Not too long ago in this very blog I proclaimed the Orioles a team that was severely hampered by their division and that could compete for a division title were they in either of the other divisions in the American League. A few weeks later, and their season seems all but sunk. The 2001 Oakland Athletics got off to an 8-14 start before winning 102 games. That team had the most wins in history over the final 140 games of a season after posting a losing record in the first twenty-two. The most wins for a team that won four or fewer of their first twenty-two games? You’d have to go back to the championship 1914 Boston Braves team, which began their season 4-17 before going on a 90-42 run to grab the pennant with 94 wins and sweep the Philadelphia Athletics in the World Series. With all due respect to the Orioles, the 1914 Braves — Who at points in their season were 2-9, 3-16, 4-18, and 12-28 — They are not. Their schedule doesn’t get any easier in the immediate future with a run of games against the Yankees and Red Sox. However, there is still more than enough time for many of their young players to take a step forward and for this team to salvage a respectable season. Any hopes of making small tremors in the AL East however, seem to be dead on arrival. Once their bats wake up, they may be able to begin the march toward .500.

3. The Tampa Bay Rays are really good.

In the same space where I wrote that the Orioles could challenge for a division title in another division, I wrote that Tampa may miss the playoffs in spite of being one of the five best teams in Major League Baseball. The second part of the previous sentence looks to be considerably more correct than the first at this point. The Rays are 17-5, and their pythagorean record matches that number exactly. They’re 12-4 within their division, and amazingly ten of their seventeen victories have come by five runs or more. This isn’t to say that they can’t win close games, because they have a 3-2 record in one-run games so far. This is a team that boasts a few guys who can hit for high average, virtually an entire roster of guys who can work counts, a number of guys who can hit for power, a pitching staff where only two players (who’ve combined to throw just 11 2/3 innings) have an ERA over 3.68, and a starting rotation where four of the five members have a strikeout-to-walk ratio that exceeds two and a half. It is highly unlikely that this team will continue to play at a .772 clip all season long, but it appears fairly likely that they’ve been sold short, and may lead the chase this Summer instead of bringing up the rear of it.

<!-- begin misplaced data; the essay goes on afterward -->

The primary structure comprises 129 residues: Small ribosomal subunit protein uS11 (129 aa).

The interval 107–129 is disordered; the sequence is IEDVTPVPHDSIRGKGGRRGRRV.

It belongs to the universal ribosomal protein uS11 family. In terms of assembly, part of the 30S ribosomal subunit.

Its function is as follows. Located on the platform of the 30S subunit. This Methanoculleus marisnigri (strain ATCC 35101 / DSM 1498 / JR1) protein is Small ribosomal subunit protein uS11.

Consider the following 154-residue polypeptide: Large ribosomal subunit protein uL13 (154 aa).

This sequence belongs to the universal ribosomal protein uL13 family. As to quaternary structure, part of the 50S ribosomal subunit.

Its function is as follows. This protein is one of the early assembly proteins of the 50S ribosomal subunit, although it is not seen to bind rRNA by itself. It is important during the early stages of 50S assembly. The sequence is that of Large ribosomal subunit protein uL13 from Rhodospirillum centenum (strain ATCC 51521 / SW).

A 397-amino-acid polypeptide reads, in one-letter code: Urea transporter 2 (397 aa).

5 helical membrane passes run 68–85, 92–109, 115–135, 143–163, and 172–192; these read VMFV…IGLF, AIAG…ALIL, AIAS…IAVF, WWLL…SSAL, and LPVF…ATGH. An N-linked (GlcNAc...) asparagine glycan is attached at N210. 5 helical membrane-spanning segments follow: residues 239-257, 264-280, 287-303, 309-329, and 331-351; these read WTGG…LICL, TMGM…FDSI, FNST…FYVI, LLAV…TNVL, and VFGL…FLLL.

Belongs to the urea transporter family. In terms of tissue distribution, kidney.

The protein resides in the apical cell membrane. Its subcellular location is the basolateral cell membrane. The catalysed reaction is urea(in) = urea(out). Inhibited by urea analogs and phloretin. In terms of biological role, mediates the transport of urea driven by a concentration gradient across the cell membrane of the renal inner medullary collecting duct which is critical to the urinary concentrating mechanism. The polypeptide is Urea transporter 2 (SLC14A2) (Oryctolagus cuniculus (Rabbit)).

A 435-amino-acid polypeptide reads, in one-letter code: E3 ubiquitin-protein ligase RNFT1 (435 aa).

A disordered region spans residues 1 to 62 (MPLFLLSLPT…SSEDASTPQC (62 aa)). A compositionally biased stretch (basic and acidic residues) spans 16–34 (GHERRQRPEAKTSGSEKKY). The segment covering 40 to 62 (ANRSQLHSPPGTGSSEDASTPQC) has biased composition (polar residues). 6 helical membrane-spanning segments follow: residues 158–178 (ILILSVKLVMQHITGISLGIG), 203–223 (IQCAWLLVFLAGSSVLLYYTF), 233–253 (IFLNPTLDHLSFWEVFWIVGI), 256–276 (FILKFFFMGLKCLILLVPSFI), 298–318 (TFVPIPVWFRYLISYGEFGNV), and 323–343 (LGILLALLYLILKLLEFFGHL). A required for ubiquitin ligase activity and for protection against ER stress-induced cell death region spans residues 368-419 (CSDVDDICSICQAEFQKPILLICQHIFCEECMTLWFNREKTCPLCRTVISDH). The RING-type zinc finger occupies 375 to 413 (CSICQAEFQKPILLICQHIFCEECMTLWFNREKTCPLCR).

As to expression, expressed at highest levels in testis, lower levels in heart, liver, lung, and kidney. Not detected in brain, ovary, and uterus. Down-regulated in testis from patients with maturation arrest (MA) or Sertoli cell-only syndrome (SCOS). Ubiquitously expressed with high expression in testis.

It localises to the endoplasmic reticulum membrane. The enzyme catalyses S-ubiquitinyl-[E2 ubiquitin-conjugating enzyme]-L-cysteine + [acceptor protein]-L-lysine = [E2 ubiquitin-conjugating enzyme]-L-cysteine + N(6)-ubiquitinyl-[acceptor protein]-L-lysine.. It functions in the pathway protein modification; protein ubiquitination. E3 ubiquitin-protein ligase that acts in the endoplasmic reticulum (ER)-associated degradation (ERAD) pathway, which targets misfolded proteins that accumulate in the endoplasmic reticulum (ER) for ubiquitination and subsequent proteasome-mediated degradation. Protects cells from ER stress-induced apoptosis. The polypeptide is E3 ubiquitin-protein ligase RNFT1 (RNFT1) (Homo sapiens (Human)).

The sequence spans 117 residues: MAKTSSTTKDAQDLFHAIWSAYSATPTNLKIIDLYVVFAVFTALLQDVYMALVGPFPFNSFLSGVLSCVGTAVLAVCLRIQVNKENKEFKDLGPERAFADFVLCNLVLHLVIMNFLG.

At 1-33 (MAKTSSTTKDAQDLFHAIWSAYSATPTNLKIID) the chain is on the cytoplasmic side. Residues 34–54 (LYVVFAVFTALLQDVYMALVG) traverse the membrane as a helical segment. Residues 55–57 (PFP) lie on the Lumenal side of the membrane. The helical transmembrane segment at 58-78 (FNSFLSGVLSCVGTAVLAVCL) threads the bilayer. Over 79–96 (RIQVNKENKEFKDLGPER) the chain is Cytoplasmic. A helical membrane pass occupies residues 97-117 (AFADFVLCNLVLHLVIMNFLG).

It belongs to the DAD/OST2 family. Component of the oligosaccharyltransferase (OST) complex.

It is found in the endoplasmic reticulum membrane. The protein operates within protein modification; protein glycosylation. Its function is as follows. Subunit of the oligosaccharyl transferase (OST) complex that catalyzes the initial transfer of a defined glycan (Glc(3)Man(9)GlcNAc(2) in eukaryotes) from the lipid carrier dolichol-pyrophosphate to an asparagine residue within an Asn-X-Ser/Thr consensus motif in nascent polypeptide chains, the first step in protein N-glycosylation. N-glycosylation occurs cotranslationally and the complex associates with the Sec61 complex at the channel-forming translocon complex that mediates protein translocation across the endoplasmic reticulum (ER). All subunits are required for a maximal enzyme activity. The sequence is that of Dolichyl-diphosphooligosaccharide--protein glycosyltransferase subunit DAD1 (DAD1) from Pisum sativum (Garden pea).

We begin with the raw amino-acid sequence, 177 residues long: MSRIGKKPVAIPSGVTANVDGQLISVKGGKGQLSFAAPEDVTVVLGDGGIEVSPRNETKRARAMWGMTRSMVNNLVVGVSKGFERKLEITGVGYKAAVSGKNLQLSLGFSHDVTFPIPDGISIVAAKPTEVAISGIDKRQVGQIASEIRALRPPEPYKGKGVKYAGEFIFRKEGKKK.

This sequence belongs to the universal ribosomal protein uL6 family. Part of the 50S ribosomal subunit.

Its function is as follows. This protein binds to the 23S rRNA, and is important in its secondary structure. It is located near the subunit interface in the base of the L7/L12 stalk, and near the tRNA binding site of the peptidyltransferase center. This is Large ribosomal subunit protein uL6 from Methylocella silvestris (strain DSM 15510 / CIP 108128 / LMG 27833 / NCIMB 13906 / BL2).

4. Colby Rasmus may be on the verge of stardom.

Rasmus was a first round pick of the Cardinals in 2005 and a very highly rated pro prospect coming up through the minors. He hit a wall in a full season of AAA ball in 2008, but the Cardinals promoted him to be their starting Center Fielder for the 2009 season anyway and he responded by combining excellent defense with the same below board offensive performance that he carried in AAA. He had decent power for a Center Fielder posting an ISO of .156 and hitting 16 home runs, but his overall contribution on offense left a little to be desired. In 2010 the rest of his game arrived. Entering the games of play on April 30th, Rasmus leads the National League in OBP (.487), is batting .344 and slugging an astronomical (even for only a month of play) .754, which is second in the National League. He has nearly half as many walks this April (17) as he had in the entirety of 2009 (36). While it’s both reasonable and likely for those numbers to go down, it could be the case that his true talent level isn’t too far away from what he’s doing right now. A 300/420/575 season would not be out of the realm of possibility for the 23 year-old Rasmus, who appears headed to be another of the many young stars entering the Majors right now.

5. The AL West should be all it was cracked up to be.

During most of the off-season, I repeated again and again that the AL West was the division to watch in 2010, that any of the four teams could win it, and that it would be the most intriguing and compelling story. In the early going, it appears that this will be the case. At the close of play on April 29th, the Angels and A’s were tied for first in the West, followed by Seattle and then last place Texas — One and a half games out of first. One month into the season, and no team has pulled away or fallen far back. Injuries to Cliff Lee (Seattle) and Ian Kinsler (Texas) have hurt those teams, and the Angels lost Brian Fuentes for a brief spell. With all teams coming back to near-full health (though Nelson Cruz of Texas was recently put on the disabled list), expect this to be a long, hard dog fight throughout the Summer.